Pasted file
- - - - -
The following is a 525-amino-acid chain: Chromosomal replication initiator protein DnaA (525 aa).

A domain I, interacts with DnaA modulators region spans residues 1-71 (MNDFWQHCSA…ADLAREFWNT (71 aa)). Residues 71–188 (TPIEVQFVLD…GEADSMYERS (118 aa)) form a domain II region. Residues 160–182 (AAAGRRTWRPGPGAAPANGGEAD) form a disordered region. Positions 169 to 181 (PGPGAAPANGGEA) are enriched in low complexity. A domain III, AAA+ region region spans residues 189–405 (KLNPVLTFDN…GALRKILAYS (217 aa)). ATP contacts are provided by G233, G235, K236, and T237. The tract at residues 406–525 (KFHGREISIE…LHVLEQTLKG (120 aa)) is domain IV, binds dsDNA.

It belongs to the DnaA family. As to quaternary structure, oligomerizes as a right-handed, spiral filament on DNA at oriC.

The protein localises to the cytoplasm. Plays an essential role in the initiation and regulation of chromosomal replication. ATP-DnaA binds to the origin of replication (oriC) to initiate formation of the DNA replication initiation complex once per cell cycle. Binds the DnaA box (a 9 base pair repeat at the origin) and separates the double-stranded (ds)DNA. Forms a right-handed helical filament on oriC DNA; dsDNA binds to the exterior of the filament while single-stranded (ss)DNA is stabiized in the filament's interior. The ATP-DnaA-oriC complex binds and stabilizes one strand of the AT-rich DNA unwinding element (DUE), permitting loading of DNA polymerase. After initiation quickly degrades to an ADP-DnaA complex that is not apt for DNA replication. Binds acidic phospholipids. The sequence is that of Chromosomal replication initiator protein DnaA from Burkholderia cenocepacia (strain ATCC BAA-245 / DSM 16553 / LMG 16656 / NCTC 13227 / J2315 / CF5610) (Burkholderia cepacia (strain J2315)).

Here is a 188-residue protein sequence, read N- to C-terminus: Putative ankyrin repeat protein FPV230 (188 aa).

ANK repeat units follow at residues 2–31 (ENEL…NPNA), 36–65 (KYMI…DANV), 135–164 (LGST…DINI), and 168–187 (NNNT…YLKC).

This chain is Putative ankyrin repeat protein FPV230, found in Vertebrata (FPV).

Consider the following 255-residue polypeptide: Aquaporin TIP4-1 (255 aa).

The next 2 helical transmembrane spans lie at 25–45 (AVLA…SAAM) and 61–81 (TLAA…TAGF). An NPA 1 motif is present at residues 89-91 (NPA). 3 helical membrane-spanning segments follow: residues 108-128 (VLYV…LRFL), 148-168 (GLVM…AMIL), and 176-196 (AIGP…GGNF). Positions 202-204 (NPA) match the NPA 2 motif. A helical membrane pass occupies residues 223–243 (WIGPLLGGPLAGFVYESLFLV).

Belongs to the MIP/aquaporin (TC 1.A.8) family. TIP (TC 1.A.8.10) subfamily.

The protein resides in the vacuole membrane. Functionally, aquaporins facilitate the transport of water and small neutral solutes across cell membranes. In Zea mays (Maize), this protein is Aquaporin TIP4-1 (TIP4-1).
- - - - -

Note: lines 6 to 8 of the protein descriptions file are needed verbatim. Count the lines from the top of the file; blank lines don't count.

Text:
ANK repeat units follow at residues 2–31 (ENEL…NPNA), 36–65 (KYMI…DANV), 135–164 (LGST…DINI), and 168–187 (NNNT…YLKC).

This chain is Putative ankyrin repeat protein FPV230, found in Vertebrata (FPV).

Consider the following 255-residue polypeptide: Aquaporin TIP4-1 (255 aa).